• “The Department will work with local teachers and principals to develop and provide guidance to states and districts on how to engage educators to review the quality and quantity of local assessments.”
  • “The Department will work with states that wish to amend their ESEA flexibility waiver plans to reduce testing in grades and subjects that are not subject to federal testing requirements and/or find alternative ways to utilize evidence of student outcomes in the evaluation of teachers, especially in non-tested grades and subjects, while still maintaining teacher and leader evaluation and support systems that include growth in student learning.” [Sounds like a small step in the right direction. The part about non-tested grades and subjects is vital. As for “growth in student learning,” that will continue to be a problem as long as teacher evaluation in tested subjects and grades continues to be tied to test results, as that approach still violates the aforementioned principle regarding validation].
  • Draft policy to evaluate teacher training programs “required that states place a significant weight on growth in student learning, including growth on statewide standardized tests in evaluating these programs. In the coming weeks, we will release a final rule that maintains a focus on student learning, but provides states flexibility on how to weigh the results of statewide standardized tests and measures of student learning more broadly in any teacher preparation accountability system that it develops.” [Again, a partial victory. They seem to recognize the problem but can’t quite bring themselves to back off entirely from a bad idea].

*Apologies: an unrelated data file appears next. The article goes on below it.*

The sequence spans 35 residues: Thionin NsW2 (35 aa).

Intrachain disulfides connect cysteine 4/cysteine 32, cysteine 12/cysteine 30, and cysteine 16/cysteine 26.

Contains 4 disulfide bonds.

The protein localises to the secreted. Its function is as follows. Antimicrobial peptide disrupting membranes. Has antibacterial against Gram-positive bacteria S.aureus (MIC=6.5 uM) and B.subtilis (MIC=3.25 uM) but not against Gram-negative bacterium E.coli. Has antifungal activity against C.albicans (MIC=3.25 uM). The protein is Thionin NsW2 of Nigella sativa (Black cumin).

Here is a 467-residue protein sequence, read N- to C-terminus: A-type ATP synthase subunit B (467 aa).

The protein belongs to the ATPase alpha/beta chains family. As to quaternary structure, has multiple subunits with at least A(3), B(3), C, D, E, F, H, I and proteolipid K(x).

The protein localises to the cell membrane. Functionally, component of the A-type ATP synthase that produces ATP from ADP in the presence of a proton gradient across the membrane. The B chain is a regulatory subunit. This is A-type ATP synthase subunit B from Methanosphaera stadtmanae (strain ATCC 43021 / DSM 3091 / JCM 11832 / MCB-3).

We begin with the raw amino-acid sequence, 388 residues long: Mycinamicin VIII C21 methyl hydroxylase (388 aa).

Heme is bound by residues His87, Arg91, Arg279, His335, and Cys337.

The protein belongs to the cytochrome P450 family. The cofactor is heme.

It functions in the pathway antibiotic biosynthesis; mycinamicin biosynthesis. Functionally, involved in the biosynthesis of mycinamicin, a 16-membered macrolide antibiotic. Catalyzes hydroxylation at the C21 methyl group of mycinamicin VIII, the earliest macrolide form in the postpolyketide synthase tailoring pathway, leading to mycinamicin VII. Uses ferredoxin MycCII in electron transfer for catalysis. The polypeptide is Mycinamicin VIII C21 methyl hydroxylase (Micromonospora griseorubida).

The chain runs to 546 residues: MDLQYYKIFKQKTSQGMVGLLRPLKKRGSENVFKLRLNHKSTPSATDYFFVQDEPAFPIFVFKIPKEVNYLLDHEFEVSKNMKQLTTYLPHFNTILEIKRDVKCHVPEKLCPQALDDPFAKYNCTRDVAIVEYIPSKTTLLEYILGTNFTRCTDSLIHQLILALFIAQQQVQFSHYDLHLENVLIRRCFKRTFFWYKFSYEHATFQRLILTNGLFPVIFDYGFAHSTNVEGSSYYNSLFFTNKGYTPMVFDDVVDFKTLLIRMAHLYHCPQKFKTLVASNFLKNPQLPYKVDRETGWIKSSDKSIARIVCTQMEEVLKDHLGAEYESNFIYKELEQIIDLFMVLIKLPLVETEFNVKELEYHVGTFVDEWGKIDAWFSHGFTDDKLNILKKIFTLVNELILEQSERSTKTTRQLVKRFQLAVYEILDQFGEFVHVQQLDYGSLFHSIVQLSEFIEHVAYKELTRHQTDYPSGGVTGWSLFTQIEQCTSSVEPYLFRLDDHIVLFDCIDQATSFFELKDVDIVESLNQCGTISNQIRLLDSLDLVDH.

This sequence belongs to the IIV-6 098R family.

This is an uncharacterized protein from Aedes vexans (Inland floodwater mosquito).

• “Congress should ensure that states and districts use indicators of student success beyond just standardized tests for the purposes of holding schools and educators accountable for student progress, provided that, for schools, such measures cannot outweigh any individual measure of academic outcomes (achievement and graduation rates).” [Another partial victory, recognizing a problem the federal government helped create but still trying to manage accountability from Washington, D.C.].

I’m cautiously optimistic, and want to give the Education Department credit for admitting mistakes and proposing solutions. There’s still a chance that this mostly turns out to be minor, cosmetic changes applied to policies that remain at their core dedicated to the same basic idea that we need test scores as the ultimate objective measure of success, as the lever for policy, as the justification for threatening lower-performing institutions and scaring them into improvement. What do you think?

3 thoughts on “BREAKING: Education Department Shifts Course on Testing

  1. I am also cautiously optimistic, David. I want to believe that this signals a turning point. The bigger wonder is what ‘teeth’ this will have for shifting policy that impacts schools and teachers.

    The timing is certainly curious…almost like those last-minute presidential pardons made right before vacating of the oval office.

    1. Better than nothing, or better than “full steam ahead.” It gives us something to work with for state and local level advocacy, I hope.

  2. I concur. The very thought, not to mention the reality, of students, K-12, averaging some 112 standardized testing regimens, staggers my imagination. Though it will date me badly, during my K-grad school days, I took exactly TWO such tests.